Plant roots proven to actively adapt to unreliable resources
Have you ever accidentally killed a plant, watering it too much, or too little? Giving it the wrong amount of sunlight, or planting it in the wrong soil? People often feel guilty about subjecting plants to this kind of treatment, since the plants are completely dependent on us, like innocent babes in the (potentially over-watered) woods. Two recent studies suggest that you may not have had such complete control over your plants as you thought, as multiple species have been found to employ different growth strategies in response to their environment. While nobody is suggesting your drooping daisies are cognizant of your poor gardening, there’s a chance they’re actively adapting to make the most of harsh conditions.
Peas play the odds
The first study looked at how risk-averse pea plants are. This may sound wildly outside the behavior patterns of your average greens, but it was demonstrated in how much the plant developed different root structures in different conditions. Plants had their roots separated into two adjacent pots, each with differing amounts of nutrients. In general, the plants grew more robust roots in the pot with more nutrients, which intuitively makes sense, almost like flowers that grow tilted towards their local light source. However, the plants showed more complex degrees of responsiveness when the nutrients were not consistently supplied.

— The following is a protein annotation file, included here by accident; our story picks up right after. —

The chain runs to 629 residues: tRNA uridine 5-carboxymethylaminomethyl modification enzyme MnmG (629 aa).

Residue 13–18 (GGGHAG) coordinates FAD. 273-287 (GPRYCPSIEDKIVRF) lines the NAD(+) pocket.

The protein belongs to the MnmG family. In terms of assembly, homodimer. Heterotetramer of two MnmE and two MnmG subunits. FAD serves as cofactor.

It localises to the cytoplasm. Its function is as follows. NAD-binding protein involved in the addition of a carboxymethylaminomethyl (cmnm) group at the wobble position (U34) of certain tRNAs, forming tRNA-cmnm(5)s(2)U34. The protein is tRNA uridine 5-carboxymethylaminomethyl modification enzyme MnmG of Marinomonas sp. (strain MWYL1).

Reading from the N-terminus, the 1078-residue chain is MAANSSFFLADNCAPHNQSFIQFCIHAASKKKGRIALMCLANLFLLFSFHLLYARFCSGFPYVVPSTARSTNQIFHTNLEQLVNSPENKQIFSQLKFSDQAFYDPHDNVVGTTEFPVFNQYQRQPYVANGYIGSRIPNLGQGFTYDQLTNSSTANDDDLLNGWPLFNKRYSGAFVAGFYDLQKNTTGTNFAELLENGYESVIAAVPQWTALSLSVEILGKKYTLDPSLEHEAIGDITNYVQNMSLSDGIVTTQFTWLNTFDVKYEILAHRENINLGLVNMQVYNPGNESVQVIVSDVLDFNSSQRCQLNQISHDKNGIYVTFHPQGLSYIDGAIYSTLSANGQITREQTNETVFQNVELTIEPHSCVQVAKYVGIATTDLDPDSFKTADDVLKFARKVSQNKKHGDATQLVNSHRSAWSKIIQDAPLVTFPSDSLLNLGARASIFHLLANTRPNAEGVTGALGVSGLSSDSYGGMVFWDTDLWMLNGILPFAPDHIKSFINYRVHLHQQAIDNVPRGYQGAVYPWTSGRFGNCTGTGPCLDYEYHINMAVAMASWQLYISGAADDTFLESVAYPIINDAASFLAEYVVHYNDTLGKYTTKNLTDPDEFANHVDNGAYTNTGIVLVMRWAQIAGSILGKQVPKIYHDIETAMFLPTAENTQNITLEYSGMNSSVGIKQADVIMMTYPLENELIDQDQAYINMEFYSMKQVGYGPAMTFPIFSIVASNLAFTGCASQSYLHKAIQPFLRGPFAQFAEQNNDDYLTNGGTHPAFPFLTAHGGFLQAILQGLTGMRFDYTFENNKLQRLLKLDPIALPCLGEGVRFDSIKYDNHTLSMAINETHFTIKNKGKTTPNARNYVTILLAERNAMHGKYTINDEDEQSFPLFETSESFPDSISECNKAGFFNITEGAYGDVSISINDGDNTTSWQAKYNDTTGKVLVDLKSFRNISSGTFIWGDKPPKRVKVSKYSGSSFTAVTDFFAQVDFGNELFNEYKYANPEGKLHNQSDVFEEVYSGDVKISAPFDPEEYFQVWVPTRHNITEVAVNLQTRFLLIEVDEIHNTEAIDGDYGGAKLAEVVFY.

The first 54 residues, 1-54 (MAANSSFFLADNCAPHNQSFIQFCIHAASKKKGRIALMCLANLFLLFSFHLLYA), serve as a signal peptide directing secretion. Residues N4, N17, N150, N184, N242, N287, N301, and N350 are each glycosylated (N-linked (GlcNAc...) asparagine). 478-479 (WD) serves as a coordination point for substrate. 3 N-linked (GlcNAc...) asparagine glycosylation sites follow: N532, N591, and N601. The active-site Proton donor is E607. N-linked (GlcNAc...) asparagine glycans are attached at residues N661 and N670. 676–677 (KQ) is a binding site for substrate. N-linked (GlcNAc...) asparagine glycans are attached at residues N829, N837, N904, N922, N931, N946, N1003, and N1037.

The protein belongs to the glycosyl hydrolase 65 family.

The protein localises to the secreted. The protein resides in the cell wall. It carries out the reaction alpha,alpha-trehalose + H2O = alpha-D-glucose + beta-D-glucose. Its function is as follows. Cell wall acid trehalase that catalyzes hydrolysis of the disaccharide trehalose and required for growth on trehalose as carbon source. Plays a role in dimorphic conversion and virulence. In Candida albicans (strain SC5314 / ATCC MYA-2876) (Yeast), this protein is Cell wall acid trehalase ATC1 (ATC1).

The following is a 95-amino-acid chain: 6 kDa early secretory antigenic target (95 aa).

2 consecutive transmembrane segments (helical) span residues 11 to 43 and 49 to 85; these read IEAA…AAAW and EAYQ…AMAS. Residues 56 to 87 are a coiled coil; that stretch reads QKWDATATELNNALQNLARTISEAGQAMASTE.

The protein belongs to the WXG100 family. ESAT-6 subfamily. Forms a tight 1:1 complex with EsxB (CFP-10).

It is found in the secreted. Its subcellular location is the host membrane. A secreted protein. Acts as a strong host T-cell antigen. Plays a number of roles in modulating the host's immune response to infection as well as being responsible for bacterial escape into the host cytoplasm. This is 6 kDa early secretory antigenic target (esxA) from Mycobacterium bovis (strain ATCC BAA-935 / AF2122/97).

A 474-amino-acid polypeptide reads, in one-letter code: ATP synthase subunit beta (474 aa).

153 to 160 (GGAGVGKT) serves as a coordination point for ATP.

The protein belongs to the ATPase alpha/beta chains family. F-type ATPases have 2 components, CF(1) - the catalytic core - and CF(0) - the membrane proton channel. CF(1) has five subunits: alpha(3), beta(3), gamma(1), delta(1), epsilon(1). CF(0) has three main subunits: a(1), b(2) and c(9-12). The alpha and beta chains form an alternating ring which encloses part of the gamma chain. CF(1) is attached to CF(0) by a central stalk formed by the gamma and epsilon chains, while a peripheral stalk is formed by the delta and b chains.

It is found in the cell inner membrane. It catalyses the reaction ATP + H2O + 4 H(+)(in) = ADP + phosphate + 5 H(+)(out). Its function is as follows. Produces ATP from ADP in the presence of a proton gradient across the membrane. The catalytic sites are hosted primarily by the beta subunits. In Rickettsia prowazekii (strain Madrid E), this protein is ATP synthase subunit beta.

In a second phase of the experiment, researchers started actively manipulating the amount of nutrition available in each pot to see if the peas could respond to the shift in resources. If one pot offered a minimum amount of nutrition at all times, but the other offered a fluctuating amount of food, from huge spikes to nearly nothing, the plants seemed to “choose” the less predictable pot, growing more roots in that direction. If the stable pot offered a more comfortable amount of nutrients at all times, the plants seemed to rely on it more often, gambling on the fluctuating flower pot less. It’s not yet clear what physiological process triggers these shifts in growth, but at the very least it shows that plant growth is more active and dynamic than previously understood.
Grass roots restrict themselves
Along those lines, grass has been found to adjust root growth according to the amount of water available. Grasses employ various roots, with a central “crown root” that acts as the plant’s primary conduit for water and nutrients from the soil. Researchers found that if the available water is reduced, such as during a drought, that grasses seem to voluntarily slow their crown root growth, putting themselves on a stricter water budget until more moisture is available. While the family of plants studied includes maize, sorghum, and sugarcane, this kind of hydraulic belt-tightening was much less pronounced in domesticated breeds. If farmers want to incorporate these plants’ natural drought-resistance measures, they may have to make adjustments in their crops’ breeding.
Both studies may have applications in how we grow plants for food and/or fuel. Working with a plant’s natural adaptions, or trying to encourage them further, may help us make the most of harsh growing conditions as demand for food continues to rise around the world. It may also make you feel even worse about that orchid you killed when you realize that the flower may have been actively struggling to survive your poor gardening. Better luck next time?
Source: Pea plants demonstrate ability to 'gamble' -- a first in plants by University of Oxford, EurekAlert!